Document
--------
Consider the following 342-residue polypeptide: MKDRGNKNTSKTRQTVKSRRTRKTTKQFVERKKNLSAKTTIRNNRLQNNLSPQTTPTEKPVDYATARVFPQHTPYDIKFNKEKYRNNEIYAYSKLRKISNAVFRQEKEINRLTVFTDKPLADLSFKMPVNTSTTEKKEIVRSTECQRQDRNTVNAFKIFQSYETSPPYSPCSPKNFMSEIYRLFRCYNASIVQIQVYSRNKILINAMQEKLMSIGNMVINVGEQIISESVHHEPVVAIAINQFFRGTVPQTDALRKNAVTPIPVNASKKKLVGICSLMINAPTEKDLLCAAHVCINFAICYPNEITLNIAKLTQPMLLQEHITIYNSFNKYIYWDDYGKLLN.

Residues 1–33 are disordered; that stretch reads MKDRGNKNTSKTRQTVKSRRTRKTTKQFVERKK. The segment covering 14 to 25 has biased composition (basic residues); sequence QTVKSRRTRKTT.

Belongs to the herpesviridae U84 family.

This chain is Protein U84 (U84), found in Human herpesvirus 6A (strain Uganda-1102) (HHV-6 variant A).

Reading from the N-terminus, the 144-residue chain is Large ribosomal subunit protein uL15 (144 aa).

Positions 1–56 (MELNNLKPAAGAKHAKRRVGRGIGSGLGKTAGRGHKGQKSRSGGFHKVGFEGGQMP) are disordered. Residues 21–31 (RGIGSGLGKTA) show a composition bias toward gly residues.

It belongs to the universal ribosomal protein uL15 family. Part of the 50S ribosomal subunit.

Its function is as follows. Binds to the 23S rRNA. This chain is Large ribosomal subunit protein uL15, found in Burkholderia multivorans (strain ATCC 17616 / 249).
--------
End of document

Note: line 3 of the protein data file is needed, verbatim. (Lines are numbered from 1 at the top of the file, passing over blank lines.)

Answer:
Belongs to the herpesviridae U84 family.